- The Washington Times - Tuesday, September 27, 2011


The U.S. ambassador to Hungary admired a collection of American music posters from the 1960s and regretted that she was too young for the psychedelic days that bloomed in San Francisco.

Jimi Hendrix, Janis Joplin, the Jefferson Airplane and the Grateful Dead were “golden oldies” by the time Ambassador Eleni Tsakopoulos Kounalakis was growing up. When she was ready to dance, even disco had lost its sparkle.

“My friends and I often lamented that we had … missed being part of this amazing cultural uprising,” Mrs. Kounalakis said at the opening of the poster exhibition at a Budapest art gallery. “We lamented that by the time we were old enough to join, it was all over.”

Mrs. Kounalakis, who was born in 1966 and raised in Northern California, noted that the 1960s was one of the most controversial eras in American history.

“It was a period marked by the civil rights movement, the Vietnam War, the assassinations of President John F. Kennedy and the Rev. Martin Luther King Jr. It was a time of great change and great social upheaval,” she said.

“The psychedelic rock movement that grew out of San Francisco and quickly spread across the United States and around the world reflects this history.

“War, race relations, women’s rights and differing interpretations of the American dream were reflected in the lyrics and at the happenings where psychedelic rock was played.”

Mrs. Kounalakis, a Greek-American, noted that “psychedelic” is Greek word that means a “colorful alteration of the senses.” However, she only vaguely referred to the source of that “alteration” - mind-altering drugs such as LSD.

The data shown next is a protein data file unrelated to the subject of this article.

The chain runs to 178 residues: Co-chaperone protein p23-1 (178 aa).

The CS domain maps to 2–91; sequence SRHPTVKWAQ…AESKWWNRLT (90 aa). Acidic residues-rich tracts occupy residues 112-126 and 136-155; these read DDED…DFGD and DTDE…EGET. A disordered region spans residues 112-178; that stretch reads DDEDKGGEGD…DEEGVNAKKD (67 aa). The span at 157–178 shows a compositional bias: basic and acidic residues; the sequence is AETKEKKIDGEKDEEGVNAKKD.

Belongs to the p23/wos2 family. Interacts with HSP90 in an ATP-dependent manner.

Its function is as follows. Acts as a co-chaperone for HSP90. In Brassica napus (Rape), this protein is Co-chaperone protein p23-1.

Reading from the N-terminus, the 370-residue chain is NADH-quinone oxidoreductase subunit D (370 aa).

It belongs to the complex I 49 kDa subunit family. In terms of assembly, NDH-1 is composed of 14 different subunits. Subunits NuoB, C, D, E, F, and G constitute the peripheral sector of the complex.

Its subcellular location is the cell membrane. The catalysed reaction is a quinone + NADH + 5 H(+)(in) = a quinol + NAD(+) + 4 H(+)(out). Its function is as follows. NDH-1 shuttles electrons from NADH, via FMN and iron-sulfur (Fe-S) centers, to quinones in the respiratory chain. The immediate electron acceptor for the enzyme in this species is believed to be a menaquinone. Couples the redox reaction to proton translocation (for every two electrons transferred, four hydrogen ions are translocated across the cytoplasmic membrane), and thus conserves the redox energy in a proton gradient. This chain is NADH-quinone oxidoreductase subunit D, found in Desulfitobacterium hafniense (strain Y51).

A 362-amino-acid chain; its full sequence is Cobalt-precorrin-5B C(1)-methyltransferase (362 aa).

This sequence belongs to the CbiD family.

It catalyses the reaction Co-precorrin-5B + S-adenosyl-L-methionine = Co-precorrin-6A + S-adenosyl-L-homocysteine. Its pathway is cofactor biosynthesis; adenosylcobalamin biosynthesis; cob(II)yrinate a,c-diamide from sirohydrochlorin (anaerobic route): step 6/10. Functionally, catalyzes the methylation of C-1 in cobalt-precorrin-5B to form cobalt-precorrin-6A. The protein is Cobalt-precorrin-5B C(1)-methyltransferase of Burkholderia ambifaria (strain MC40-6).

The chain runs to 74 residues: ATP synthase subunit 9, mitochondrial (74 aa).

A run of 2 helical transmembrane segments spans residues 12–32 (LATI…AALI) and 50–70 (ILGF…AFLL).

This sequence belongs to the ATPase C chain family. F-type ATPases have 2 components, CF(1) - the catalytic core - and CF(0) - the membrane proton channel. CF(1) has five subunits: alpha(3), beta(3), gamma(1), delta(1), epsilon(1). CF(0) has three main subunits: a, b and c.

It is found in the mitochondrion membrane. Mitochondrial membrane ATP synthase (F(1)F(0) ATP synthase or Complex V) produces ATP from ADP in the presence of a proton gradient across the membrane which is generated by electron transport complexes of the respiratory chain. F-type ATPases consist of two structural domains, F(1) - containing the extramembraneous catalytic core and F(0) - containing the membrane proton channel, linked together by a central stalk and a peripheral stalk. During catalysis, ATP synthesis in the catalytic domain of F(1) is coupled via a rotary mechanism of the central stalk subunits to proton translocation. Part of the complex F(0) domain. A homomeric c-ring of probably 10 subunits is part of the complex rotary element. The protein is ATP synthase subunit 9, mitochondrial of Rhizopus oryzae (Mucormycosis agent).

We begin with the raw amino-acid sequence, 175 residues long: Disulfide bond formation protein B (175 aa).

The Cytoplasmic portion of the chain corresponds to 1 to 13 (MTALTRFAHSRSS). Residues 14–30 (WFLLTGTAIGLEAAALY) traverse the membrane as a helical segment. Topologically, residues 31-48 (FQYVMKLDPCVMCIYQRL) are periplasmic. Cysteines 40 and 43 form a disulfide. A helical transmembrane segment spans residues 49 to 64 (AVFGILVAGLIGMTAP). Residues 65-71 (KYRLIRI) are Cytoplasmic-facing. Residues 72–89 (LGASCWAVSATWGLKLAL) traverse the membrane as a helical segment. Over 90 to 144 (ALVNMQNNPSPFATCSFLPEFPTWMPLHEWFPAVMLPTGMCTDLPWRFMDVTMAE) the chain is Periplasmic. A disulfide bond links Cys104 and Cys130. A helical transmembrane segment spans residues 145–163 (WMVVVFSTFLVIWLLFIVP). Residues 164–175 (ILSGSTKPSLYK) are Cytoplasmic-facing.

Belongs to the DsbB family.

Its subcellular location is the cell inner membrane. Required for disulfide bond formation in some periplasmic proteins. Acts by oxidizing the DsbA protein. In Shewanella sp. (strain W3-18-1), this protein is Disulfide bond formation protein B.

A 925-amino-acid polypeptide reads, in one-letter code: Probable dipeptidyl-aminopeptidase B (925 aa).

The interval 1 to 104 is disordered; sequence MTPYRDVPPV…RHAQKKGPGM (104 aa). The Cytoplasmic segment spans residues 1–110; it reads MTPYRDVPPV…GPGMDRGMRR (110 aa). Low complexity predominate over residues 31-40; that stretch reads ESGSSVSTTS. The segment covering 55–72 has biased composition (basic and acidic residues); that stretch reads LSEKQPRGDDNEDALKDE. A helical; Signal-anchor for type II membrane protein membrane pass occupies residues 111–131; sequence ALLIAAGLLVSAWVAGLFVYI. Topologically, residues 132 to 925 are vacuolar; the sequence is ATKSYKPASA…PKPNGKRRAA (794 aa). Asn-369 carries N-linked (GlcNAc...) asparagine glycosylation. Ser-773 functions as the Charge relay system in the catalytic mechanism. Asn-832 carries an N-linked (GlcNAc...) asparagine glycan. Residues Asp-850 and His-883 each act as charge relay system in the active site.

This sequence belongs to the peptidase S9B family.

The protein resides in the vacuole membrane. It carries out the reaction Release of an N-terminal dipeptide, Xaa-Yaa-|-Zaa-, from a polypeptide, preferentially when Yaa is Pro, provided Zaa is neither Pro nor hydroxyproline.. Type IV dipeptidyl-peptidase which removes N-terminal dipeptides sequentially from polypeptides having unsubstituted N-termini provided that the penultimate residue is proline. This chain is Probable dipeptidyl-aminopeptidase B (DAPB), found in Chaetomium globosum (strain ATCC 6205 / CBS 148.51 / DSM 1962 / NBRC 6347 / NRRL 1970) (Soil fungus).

The exhibition was organized by Andras Simonyi, a former Hungarian ambassador to the United States who is old enough to have been part of the 1960s.

Mr. Simonyi, who plays electric guitar, organized his own diplomatic rock band, which he called the “Coalition of the Willing,” during his years in Washington from 2002 to 2007.

He credits rock music with inspiring a generation of East Europeans such as himself, growing up behind the Iron Curtain and secretly listening to Western radio.

“It didn’t matter whether the communists built walls,” he told Embassy Row earlier this year. “They couldn’t stop the music.”


The United States and 10 other nations have reopened their embassies in Libya, but one country closed its mission this week.

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